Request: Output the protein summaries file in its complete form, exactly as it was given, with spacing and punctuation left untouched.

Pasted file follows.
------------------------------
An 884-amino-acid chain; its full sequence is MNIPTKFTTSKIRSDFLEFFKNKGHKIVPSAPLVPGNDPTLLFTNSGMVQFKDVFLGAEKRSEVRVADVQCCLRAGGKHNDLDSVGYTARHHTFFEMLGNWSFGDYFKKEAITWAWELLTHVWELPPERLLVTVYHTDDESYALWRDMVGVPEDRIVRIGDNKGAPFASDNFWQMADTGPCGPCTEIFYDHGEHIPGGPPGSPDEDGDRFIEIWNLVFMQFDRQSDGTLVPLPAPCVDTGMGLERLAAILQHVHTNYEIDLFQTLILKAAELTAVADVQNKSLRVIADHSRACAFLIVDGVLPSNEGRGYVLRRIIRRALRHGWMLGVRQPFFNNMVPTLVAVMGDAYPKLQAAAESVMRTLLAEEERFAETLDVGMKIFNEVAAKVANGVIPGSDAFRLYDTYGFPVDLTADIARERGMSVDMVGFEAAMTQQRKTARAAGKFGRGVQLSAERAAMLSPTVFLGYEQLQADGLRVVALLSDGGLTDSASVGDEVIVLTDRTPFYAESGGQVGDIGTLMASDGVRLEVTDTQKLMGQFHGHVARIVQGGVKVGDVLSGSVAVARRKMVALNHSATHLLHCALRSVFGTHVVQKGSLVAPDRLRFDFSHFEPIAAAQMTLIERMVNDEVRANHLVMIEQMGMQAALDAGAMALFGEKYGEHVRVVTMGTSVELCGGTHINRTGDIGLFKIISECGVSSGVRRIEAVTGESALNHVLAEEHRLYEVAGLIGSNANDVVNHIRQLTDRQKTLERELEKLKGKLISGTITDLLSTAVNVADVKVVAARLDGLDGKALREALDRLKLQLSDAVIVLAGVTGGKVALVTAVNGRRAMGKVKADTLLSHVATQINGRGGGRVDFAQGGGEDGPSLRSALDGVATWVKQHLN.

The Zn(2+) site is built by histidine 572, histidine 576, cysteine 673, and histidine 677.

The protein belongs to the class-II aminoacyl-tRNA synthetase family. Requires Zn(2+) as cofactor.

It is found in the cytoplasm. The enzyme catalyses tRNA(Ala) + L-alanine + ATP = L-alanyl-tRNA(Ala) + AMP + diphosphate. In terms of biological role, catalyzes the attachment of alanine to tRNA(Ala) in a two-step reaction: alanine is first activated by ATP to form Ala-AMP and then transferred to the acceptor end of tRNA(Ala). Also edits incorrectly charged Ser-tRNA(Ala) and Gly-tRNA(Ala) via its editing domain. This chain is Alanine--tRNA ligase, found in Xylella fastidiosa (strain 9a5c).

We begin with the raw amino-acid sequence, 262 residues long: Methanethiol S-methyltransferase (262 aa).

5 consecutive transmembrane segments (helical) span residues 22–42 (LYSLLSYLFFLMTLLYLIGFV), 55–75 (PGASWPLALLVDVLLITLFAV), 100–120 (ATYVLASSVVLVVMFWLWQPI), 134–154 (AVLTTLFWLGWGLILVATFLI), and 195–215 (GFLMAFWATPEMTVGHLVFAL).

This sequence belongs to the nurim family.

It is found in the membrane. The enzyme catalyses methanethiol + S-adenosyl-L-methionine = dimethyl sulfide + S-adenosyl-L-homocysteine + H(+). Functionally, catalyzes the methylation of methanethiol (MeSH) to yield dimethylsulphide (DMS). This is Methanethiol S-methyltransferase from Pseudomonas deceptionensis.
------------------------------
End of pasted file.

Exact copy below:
An 884-amino-acid chain; its full sequence is MNIPTKFTTSKIRSDFLEFFKNKGHKIVPSAPLVPGNDPTLLFTNSGMVQFKDVFLGAEKRSEVRVADVQCCLRAGGKHNDLDSVGYTARHHTFFEMLGNWSFGDYFKKEAITWAWELLTHVWELPPERLLVTVYHTDDESYALWRDMVGVPEDRIVRIGDNKGAPFASDNFWQMADTGPCGPCTEIFYDHGEHIPGGPPGSPDEDGDRFIEIWNLVFMQFDRQSDGTLVPLPAPCVDTGMGLERLAAILQHVHTNYEIDLFQTLILKAAELTAVADVQNKSLRVIADHSRACAFLIVDGVLPSNEGRGYVLRRIIRRALRHGWMLGVRQPFFNNMVPTLVAVMGDAYPKLQAAAESVMRTLLAEEERFAETLDVGMKIFNEVAAKVANGVIPGSDAFRLYDTYGFPVDLTADIARERGMSVDMVGFEAAMTQQRKTARAAGKFGRGVQLSAERAAMLSPTVFLGYEQLQADGLRVVALLSDGGLTDSASVGDEVIVLTDRTPFYAESGGQVGDIGTLMASDGVRLEVTDTQKLMGQFHGHVARIVQGGVKVGDVLSGSVAVARRKMVALNHSATHLLHCALRSVFGTHVVQKGSLVAPDRLRFDFSHFEPIAAAQMTLIERMVNDEVRANHLVMIEQMGMQAALDAGAMALFGEKYGEHVRVVTMGTSVELCGGTHINRTGDIGLFKIISECGVSSGVRRIEAVTGESALNHVLAEEHRLYEVAGLIGSNANDVVNHIRQLTDRQKTLERELEKLKGKLISGTITDLLSTAVNVADVKVVAARLDGLDGKALREALDRLKLQLSDAVIVLAGVTGGKVALVTAVNGRRAMGKVKADTLLSHVATQINGRGGGRVDFAQGGGEDGPSLRSALDGVATWVKQHLN.

The Zn(2+) site is built by histidine 572, histidine 576, cysteine 673, and histidine 677.

The protein belongs to the class-II aminoacyl-tRNA synthetase family. Requires Zn(2+) as cofactor.

It is found in the cytoplasm. The enzyme catalyses tRNA(Ala) + L-alanine + ATP = L-alanyl-tRNA(Ala) + AMP + diphosphate. In terms of biological role, catalyzes the attachment of alanine to tRNA(Ala) in a two-step reaction: alanine is first activated by ATP to form Ala-AMP and then transferred to the acceptor end of tRNA(Ala). Also edits incorrectly charged Ser-tRNA(Ala) and Gly-tRNA(Ala) via its editing domain. This chain is Alanine--tRNA ligase, found in Xylella fastidiosa (strain 9a5c).

We begin with the raw amino-acid sequence, 262 residues long: Methanethiol S-methyltransferase (262 aa).

5 consecutive transmembrane segments (helical) span residues 22–42 (LYSLLSYLFFLMTLLYLIGFV), 55–75 (PGASWPLALLVDVLLITLFAV), 100–120 (ATYVLASSVVLVVMFWLWQPI), 134–154 (AVLTTLFWLGWGLILVATFLI), and 195–215 (GFLMAFWATPEMTVGHLVFAL).

This sequence belongs to the nurim family.

It is found in the membrane. The enzyme catalyses methanethiol + S-adenosyl-L-methionine = dimethyl sulfide + S-adenosyl-L-homocysteine + H(+). Functionally, catalyzes the methylation of methanethiol (MeSH) to yield dimethylsulphide (DMS). This is Methanethiol S-methyltransferase from Pseudomonas deceptionensis.